BROOKS: ...About whether anything is going to get done. You know, I think I - the reason the NRA is powerful is not 'cause they give money compared to the money the Koch brothers gives. It's relatively small. They're powerful because 1 in 4 households have a gun. They're powerful because there are more gun shops and gun clubs in this country than there are McDonald's. They've just got a mass movement, and they build relationships.
You know, I personally would love to see gun control passed. I think it would sharply reduce the number of suicides we have in this country. But I don't think we should get our hopes up that it would radically reduce these kinds of horrific attacks. Marco Rubio said something in the campaign where he said, none of the recent attacks would be prevented by all the gun laws that people are talking about. The Washington Post did a big analysis, and they concluded that he was basically - what he said was accurate. And so...
DIONNE: But could I...
BROOKS: Go ahead.
KELLY: Please, E.J.
DIONNE: Yeah, no, I just disagree with that. If you look at charts of countries with large numbers of guns and track that against countries with large amounts of violence of this sort, we are way up there. There are many countries where if you get a handle on guns - and there are many states that have gotten a handle on guns and have seen violence go down, Connecticut being a good example. So I don't think gun control is futile.
And I agree. The NRA is well-organized. They represent a minority. You now have some efforts to organize the majority that would like to pass gun laws. I think you need a couple of politicians who lose elections in a very visible way because they refuse to break with the NRA.
BROOKS: Just quickly, I think this really does get to the nub. I'm for background checks, all that stuff - not a big effect. But if we could radically reduce the number of guns, that - and then I would think that would have some effect. But there are - what? - 300 million guns in this country. We're going to start taking them away from people. That's a big change. I do think it comes down to - a colleague of mine Bret Stephens wrote a column this week, "Should We Repeal The Second Amendment?" (ph). And to me, if you're not talking about that big issue, you're really not talking about the core of this thing.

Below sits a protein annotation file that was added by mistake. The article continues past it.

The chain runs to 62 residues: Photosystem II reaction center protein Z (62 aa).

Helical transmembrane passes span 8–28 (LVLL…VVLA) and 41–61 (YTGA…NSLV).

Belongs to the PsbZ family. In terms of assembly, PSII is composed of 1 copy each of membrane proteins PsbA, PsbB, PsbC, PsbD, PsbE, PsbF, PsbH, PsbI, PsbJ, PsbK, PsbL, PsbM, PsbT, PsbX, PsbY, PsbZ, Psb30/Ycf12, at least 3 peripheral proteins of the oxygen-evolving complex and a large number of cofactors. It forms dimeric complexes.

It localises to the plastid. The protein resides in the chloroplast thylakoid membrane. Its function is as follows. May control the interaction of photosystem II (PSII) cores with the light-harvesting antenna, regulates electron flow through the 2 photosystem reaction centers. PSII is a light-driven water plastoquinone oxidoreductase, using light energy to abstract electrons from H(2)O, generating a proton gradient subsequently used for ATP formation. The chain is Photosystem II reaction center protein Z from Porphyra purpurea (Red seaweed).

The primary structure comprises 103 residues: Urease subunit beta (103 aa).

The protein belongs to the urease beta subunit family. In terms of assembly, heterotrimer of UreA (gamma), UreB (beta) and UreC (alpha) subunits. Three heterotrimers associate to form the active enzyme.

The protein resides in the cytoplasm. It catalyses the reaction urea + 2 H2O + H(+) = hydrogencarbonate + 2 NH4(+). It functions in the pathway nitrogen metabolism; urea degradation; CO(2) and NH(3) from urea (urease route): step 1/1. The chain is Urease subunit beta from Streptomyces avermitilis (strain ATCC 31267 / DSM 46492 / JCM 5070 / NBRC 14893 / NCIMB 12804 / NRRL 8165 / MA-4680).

KELLY: A quick response from you, E.J. Should we repeal the Second Amendment?
DIONNE: I just think we need a Supreme Court that correctly interprets the Second Amendment. I think the last decision was wrong. But you know what? The Supreme Court even in that decision gave Congress a lot of room to act so we can act without repealing the Second Amendment again. Small states have such a stranglehold on our government that repeal is not on the table right now.
KELLY: Before I let you both go, I want to turn you quickly to one other matter, and that was the strange spectacle that unfolded at the State Department this week. Secretary of State Rex Tillerson called a press conference to insist that he is not quitting and to answer a question about whether he called his boss - that would be the president of the United States - a moron. Here's his answer.
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REX TILLERSON: I'm not going to deal with petty stuff like that. I mean, this is what I don't understand about Washington.
KELLY: David Brooks, I called this a strange spectacle. How strange are we talking here?
BROOKS: If I called my boss a moron, I would think it would be a big thing, not a petty thing. You know, he's - the core issue here is, as Bob Corker, the senator from Tennessee, put it, do we have a firewall against chaos? And I think Tillerson is becoming a less and less effective firewall. And I think he's not long for this world. And if somebody like John Kelly could come into the State Department, it would be a better...
KELLY: Chief of staff...
BROOKS: ...Firewall against Trumpian chaos.
KELLY: E.J., quick last word from you.
DIONNE: This was weirdness squared when the secretary of state can't even deny - although I suppose it's a tribute to his honesty that he called the president a moron. I agree. I don't think he's long for that job, and this is unsustainable.
KELLY: All right, we'll have to leave it there. That is E.J. Dionne of The Washington Post and The Brookings Institution and David Brooks of The New York Times. Thanks very much to you both.
BROOKS: Thank you.
DIONNE: Good to be with you. Transcript provided by NPR, Copyright NPR.